EconomyFinancialAbout 20 companies protect themselves against the outsourcing reform

About 20 companies protect themselves against the outsourcing reform

The deadline for companies to include in their payroll workers who had under an outsourcing scheme is approaching. As of April 23, when the outsourcing reform came into effect, 90 calendar days were given for private sector companies to make the transition.

But, almost a month after the scheduled date, Mary Kay filed an amparo to maintain the labor subcontracting in the conditions precedent to the current legislation. And the provisional suspension against the reform was granted in Nuevo León by María del Carmen Leticia Hernández Guerrero, First District Judge in Civil and Labor Matters.

However, the cosmetic firm is not the first or the only company that has filed an injunction against the outsourcing reform. Another 17 companies, from Nuevo León and Mexico City, also decided to take refuge. Five have already obtained provisional suspension.

What are the companies protected against the outsourcing reform looking for? Mary Kay did not respond to an interview request for her reasons. But Javier Zepeda, a business consultant, who is aware of two of the other injunctions, assures that the cause of the appeal is non-compliance with the new guidelines and, above all, the lack of clarity regarding specialized services.

There are those who believe that a specialized service is one that a company can provide due to its degree of specialty. “The Ministry of Labor would have to be more specific in what those services are, why not a catalog of services like the one managed by the SAT to be able to invoice electronically?”, He says.

Zepeda does not foresee that the resolution will be in favor of the companies, since the outsourcing reform was agreed between the government, the private sector and the workers. “I do not see solid arguments on the part of the complainants to reverse this reform,” he says.

Lorenia Atondo, partner of the Reynoso y Atondo Abogados law firm and responsible for other of the 17 appeals filed in the matter, says that obtaining the provisional suspension is already a won judgment. “It is not that companies do not want to enter this new legislative scheme, but it is impossible to do so in the established time,” he says.

Gabriel Fernández, tax attorney from the same office, reiterates that the objective of the injunctions is not to reverse the reform to outsourcing, but to save time. Enough so that the covered companies can continue operating, as they conclude with their payroll transition process, as well as registration with the labor authority as specialized service providers, if applicable.

The public administration has until January 1, 2022 to include in the payroll workers who are in the outsourcing modality, unlike the three months that were stipulated for the private sector. Failure to comply with this, the companies could earn fines that can range from 250 to 5,000 units of measurement and updating (UMA), that is, from 22,405 to 448,100 pesos.

“If the government, as one of the largest employers in the country, gave itself more time to comply with the policy it created, then the process should be more egalitarian,” says Maya Dadoo, CEO of Worky, a software company for human Resources.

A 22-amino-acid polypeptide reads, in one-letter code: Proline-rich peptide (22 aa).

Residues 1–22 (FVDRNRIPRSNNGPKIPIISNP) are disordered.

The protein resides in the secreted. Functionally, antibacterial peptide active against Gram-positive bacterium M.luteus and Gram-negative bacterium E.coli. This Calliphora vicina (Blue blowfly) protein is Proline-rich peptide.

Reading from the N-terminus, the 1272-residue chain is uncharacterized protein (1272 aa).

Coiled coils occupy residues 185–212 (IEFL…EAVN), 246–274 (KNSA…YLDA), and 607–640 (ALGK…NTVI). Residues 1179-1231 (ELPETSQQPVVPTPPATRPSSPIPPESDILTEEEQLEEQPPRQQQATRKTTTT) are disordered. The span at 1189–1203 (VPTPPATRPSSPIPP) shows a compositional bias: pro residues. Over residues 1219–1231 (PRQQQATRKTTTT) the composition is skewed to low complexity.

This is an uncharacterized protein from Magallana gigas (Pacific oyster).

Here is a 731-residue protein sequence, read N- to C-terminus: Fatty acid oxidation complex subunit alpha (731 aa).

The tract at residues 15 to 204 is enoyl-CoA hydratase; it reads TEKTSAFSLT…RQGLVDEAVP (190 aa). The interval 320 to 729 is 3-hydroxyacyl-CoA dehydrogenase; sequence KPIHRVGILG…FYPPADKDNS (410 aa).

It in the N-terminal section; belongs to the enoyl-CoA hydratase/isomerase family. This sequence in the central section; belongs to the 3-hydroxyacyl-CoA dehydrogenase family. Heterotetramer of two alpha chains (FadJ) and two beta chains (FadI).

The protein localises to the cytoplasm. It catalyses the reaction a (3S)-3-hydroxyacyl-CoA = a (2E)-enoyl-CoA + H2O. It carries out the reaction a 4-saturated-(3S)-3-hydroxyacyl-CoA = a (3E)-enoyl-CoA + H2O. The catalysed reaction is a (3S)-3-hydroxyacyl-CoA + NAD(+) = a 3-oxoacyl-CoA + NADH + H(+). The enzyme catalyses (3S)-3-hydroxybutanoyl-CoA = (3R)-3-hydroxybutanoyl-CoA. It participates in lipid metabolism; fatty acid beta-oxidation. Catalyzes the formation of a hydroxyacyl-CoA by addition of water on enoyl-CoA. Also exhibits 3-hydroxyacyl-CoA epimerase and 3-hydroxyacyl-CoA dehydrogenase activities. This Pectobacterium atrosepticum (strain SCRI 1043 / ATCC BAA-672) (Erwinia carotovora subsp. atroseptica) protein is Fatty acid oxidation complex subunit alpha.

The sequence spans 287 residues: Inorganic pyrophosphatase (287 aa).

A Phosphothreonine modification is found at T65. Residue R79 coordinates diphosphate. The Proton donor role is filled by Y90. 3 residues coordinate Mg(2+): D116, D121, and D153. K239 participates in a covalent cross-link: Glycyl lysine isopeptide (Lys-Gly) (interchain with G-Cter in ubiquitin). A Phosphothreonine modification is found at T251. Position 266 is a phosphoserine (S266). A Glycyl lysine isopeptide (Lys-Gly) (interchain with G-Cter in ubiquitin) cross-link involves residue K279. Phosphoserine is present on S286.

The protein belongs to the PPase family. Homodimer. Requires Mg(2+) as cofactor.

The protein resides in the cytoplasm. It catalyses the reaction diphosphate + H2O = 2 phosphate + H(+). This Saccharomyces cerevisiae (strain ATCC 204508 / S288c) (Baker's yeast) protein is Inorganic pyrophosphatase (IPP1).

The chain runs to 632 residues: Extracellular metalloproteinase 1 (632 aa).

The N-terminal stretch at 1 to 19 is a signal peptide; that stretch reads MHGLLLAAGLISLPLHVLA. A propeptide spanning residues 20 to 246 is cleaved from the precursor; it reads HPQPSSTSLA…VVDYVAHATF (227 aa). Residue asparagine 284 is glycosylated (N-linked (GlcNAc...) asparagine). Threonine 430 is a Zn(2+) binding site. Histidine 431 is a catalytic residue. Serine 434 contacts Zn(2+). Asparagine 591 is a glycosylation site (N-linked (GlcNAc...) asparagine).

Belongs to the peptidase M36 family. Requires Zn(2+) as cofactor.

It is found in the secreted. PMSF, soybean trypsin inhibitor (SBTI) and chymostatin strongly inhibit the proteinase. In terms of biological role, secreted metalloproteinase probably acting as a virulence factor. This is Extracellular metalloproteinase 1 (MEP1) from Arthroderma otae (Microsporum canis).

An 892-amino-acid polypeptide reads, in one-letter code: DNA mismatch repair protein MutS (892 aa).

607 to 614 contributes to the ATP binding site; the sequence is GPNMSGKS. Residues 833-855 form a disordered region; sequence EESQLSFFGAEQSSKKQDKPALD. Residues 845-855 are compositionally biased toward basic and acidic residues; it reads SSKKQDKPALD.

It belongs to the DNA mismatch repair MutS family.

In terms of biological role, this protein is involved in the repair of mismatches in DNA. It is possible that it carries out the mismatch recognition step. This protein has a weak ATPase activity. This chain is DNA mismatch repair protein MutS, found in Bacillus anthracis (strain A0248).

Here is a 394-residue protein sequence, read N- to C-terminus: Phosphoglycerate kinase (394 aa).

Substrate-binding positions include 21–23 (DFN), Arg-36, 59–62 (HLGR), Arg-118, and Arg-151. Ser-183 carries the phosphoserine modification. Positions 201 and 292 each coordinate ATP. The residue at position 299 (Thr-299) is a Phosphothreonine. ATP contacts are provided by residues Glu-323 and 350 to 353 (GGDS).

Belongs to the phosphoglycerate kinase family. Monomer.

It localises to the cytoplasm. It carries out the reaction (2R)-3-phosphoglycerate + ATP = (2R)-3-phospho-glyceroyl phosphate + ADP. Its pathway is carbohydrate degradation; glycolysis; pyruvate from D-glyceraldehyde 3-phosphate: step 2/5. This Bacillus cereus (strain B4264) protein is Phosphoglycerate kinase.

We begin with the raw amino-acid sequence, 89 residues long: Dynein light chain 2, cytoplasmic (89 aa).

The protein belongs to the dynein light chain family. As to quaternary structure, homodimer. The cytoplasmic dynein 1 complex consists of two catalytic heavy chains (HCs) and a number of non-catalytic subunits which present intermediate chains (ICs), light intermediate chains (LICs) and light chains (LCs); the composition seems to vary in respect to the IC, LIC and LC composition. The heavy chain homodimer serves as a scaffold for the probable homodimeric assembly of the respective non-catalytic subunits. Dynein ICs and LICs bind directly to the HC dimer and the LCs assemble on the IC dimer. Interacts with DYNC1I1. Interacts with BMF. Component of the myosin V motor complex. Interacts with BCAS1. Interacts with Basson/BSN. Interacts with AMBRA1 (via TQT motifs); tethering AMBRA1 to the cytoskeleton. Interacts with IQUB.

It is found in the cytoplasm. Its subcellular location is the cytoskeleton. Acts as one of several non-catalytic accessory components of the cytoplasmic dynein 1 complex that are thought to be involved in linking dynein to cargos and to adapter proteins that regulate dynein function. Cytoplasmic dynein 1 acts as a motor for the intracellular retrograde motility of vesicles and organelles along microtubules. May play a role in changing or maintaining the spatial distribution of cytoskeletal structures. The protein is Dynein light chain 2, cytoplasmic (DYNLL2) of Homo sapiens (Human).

The payroll transition is not as smooth, he adds. A company that has people with accounting skills can hire outsourced personnel through payroll programs. And companies that do not have an accountant or a human resources area can resort to a payroll maquila service, that is, a specialized third party that is in charge of the process.

However, Dadoo refers that incorporating 50 employees on a payroll takes an average of fifteen days, and adding more than 500 takes more than three months. In addition, before starting with the change, the company must make sure that it has its employer registration with the IMSS and the SAT.

“Here companies depend on the availability of appointments, and although they have technology behind that supports them to be more efficient, the process is a filter that makes the path to internationalization a little more difficult,” he says.

The intention of the lawyers consulted is that their clients have until next year to comply with the reform. This week they await a resolution.

The domino effect

In Javier Zepeda’s opinion, the fact that large companies like Mary Kay have resorted to an injunction opens the door for more companies to do so. Although he does not consider that this happens in a generalized way because not all have the financial support to do it, especially SMEs.

Likewise, not all companies have the resources to hire subcontractors as their own workers. In a survey carried out by OCCMundial to 500 companies, from June 4 to 10, only 16% said that they will be able to do so, while 24% indicated that they can only hire a few employees.

For 22%, on the other hand, there is no probability of incorporating subcontracted workers into their workforce, and consequently they will have to do without them, once the 90 days given by the labor authority have elapsed.

And on the deadline, 46% of companies do not feel completely sure of completing the payroll transition in a timely manner. Only 37% claim to be ready and with the necessary documentation to achieve it, while 17% acknowledge that they lack detailed knowledge about the reform to be able to make definitive decisions.

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